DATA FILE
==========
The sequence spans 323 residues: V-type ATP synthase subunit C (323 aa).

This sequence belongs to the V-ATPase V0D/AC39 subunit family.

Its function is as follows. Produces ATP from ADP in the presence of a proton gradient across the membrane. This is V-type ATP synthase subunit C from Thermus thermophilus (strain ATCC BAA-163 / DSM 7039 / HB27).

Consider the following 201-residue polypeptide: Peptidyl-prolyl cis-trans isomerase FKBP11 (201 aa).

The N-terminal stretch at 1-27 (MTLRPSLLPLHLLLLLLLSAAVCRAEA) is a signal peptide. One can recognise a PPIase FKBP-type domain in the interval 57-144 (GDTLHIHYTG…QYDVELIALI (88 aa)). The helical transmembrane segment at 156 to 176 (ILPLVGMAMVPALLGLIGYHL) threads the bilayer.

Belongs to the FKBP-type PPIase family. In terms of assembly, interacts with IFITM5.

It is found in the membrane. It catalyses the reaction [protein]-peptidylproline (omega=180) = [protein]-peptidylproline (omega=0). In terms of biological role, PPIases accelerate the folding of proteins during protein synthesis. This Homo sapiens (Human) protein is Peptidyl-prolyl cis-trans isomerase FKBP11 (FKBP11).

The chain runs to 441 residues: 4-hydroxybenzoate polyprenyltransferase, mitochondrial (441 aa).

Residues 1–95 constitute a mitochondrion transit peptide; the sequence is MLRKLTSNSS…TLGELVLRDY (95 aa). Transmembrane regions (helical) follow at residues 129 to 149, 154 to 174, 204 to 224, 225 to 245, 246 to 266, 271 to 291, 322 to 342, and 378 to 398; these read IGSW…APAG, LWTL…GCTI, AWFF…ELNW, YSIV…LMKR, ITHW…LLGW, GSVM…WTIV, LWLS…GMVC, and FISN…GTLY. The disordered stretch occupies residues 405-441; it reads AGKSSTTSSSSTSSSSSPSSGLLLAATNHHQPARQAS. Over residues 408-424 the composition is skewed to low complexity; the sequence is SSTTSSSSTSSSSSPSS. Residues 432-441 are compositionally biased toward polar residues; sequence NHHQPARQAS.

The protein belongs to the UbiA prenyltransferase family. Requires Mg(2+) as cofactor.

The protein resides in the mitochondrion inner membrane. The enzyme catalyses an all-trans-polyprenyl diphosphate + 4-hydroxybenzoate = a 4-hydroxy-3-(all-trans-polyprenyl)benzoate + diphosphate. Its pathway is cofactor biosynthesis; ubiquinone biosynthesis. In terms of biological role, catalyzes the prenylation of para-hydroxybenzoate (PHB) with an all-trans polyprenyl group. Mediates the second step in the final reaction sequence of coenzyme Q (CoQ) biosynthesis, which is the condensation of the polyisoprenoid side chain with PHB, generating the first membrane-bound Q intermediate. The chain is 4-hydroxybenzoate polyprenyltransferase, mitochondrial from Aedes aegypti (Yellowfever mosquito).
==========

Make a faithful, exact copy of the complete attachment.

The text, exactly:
The sequence spans 323 residues: V-type ATP synthase subunit C (323 aa).

This sequence belongs to the V-ATPase V0D/AC39 subunit family.

Its function is as follows. Produces ATP from ADP in the presence of a proton gradient across the membrane. This is V-type ATP synthase subunit C from Thermus thermophilus (strain ATCC BAA-163 / DSM 7039 / HB27).

Consider the following 201-residue polypeptide: Peptidyl-prolyl cis-trans isomerase FKBP11 (201 aa).

The N-terminal stretch at 1-27 (MTLRPSLLPLHLLLLLLLSAAVCRAEA) is a signal peptide. One can recognise a PPIase FKBP-type domain in the interval 57-144 (GDTLHIHYTG…QYDVELIALI (88 aa)). The helical transmembrane segment at 156 to 176 (ILPLVGMAMVPALLGLIGYHL) threads the bilayer.

Belongs to the FKBP-type PPIase family. In terms of assembly, interacts with IFITM5.

It is found in the membrane. It catalyses the reaction [protein]-peptidylproline (omega=180) = [protein]-peptidylproline (omega=0). In terms of biological role, PPIases accelerate the folding of proteins during protein synthesis. This Homo sapiens (Human) protein is Peptidyl-prolyl cis-trans isomerase FKBP11 (FKBP11).

The chain runs to 441 residues: 4-hydroxybenzoate polyprenyltransferase, mitochondrial (441 aa).

Residues 1–95 constitute a mitochondrion transit peptide; the sequence is MLRKLTSNSS…TLGELVLRDY (95 aa). Transmembrane regions (helical) follow at residues 129 to 149, 154 to 174, 204 to 224, 225 to 245, 246 to 266, 271 to 291, 322 to 342, and 378 to 398; these read IGSW…APAG, LWTL…GCTI, AWFF…ELNW, YSIV…LMKR, ITHW…LLGW, GSVM…WTIV, LWLS…GMVC, and FISN…GTLY. The disordered stretch occupies residues 405-441; it reads AGKSSTTSSSSTSSSSSPSSGLLLAATNHHQPARQAS. Over residues 408-424 the composition is skewed to low complexity; the sequence is SSTTSSSSTSSSSSPSS. Residues 432-441 are compositionally biased toward polar residues; sequence NHHQPARQAS.

The protein belongs to the UbiA prenyltransferase family. Requires Mg(2+) as cofactor.

The protein resides in the mitochondrion inner membrane. The enzyme catalyses an all-trans-polyprenyl diphosphate + 4-hydroxybenzoate = a 4-hydroxy-3-(all-trans-polyprenyl)benzoate + diphosphate. Its pathway is cofactor biosynthesis; ubiquinone biosynthesis. In terms of biological role, catalyzes the prenylation of para-hydroxybenzoate (PHB) with an all-trans polyprenyl group. Mediates the second step in the final reaction sequence of coenzyme Q (CoQ) biosynthesis, which is the condensation of the polyisoprenoid side chain with PHB, generating the first membrane-bound Q intermediate. The chain is 4-hydroxybenzoate polyprenyltransferase, mitochondrial from Aedes aegypti (Yellowfever mosquito).